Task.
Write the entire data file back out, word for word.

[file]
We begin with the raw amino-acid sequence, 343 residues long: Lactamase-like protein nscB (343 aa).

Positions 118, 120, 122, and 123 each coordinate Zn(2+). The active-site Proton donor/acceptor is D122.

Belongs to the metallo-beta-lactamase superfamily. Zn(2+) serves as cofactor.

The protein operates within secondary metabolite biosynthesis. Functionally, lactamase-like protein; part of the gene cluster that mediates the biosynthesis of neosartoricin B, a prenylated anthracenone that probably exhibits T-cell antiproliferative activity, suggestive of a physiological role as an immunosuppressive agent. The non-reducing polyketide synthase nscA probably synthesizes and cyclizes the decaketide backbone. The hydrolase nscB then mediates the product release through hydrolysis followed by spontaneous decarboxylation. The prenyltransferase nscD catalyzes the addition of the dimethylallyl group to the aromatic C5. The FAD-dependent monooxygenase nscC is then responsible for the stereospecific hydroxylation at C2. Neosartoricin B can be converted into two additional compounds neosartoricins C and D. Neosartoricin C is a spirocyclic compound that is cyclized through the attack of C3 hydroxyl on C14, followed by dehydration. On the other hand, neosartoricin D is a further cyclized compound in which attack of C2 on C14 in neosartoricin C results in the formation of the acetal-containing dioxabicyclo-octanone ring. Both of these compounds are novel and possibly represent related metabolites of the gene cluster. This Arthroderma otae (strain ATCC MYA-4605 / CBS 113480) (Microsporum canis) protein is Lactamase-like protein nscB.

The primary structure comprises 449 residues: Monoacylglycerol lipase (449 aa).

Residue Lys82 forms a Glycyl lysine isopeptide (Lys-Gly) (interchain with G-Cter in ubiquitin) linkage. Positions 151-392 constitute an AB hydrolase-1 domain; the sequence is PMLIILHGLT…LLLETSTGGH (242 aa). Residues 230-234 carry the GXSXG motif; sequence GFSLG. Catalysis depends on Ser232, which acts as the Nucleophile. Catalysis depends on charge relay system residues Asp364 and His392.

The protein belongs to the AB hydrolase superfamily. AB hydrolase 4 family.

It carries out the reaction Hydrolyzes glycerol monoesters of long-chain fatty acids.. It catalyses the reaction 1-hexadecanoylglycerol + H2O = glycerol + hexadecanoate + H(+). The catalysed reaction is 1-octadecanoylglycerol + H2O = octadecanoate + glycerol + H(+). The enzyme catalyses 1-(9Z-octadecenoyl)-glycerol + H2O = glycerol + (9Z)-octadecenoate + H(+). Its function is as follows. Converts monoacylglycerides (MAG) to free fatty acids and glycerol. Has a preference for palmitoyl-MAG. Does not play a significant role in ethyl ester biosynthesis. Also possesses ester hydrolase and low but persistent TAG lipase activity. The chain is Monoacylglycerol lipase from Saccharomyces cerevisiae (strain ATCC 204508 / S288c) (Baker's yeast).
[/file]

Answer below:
We begin with the raw amino-acid sequence, 343 residues long: Lactamase-like protein nscB (343 aa).

Positions 118, 120, 122, and 123 each coordinate Zn(2+). The active-site Proton donor/acceptor is D122.

Belongs to the metallo-beta-lactamase superfamily. Zn(2+) serves as cofactor.

The protein operates within secondary metabolite biosynthesis. Functionally, lactamase-like protein; part of the gene cluster that mediates the biosynthesis of neosartoricin B, a prenylated anthracenone that probably exhibits T-cell antiproliferative activity, suggestive of a physiological role as an immunosuppressive agent. The non-reducing polyketide synthase nscA probably synthesizes and cyclizes the decaketide backbone. The hydrolase nscB then mediates the product release through hydrolysis followed by spontaneous decarboxylation. The prenyltransferase nscD catalyzes the addition of the dimethylallyl group to the aromatic C5. The FAD-dependent monooxygenase nscC is then responsible for the stereospecific hydroxylation at C2. Neosartoricin B can be converted into two additional compounds neosartoricins C and D. Neosartoricin C is a spirocyclic compound that is cyclized through the attack of C3 hydroxyl on C14, followed by dehydration. On the other hand, neosartoricin D is a further cyclized compound in which attack of C2 on C14 in neosartoricin C results in the formation of the acetal-containing dioxabicyclo-octanone ring. Both of these compounds are novel and possibly represent related metabolites of the gene cluster. This Arthroderma otae (strain ATCC MYA-4605 / CBS 113480) (Microsporum canis) protein is Lactamase-like protein nscB.

The primary structure comprises 449 residues: Monoacylglycerol lipase (449 aa).

Residue Lys82 forms a Glycyl lysine isopeptide (Lys-Gly) (interchain with G-Cter in ubiquitin) linkage. Positions 151-392 constitute an AB hydrolase-1 domain; the sequence is PMLIILHGLT…LLLETSTGGH (242 aa). Residues 230-234 carry the GXSXG motif; sequence GFSLG. Catalysis depends on Ser232, which acts as the Nucleophile. Catalysis depends on charge relay system residues Asp364 and His392.

The protein belongs to the AB hydrolase superfamily. AB hydrolase 4 family.

It carries out the reaction Hydrolyzes glycerol monoesters of long-chain fatty acids.. It catalyses the reaction 1-hexadecanoylglycerol + H2O = glycerol + hexadecanoate + H(+). The catalysed reaction is 1-octadecanoylglycerol + H2O = octadecanoate + glycerol + H(+). The enzyme catalyses 1-(9Z-octadecenoyl)-glycerol + H2O = glycerol + (9Z)-octadecenoate + H(+). Its function is as follows. Converts monoacylglycerides (MAG) to free fatty acids and glycerol. Has a preference for palmitoyl-MAG. Does not play a significant role in ethyl ester biosynthesis. Also possesses ester hydrolase and low but persistent TAG lipase activity. The chain is Monoacylglycerol lipase from Saccharomyces cerevisiae (strain ATCC 204508 / S288c) (Baker's yeast).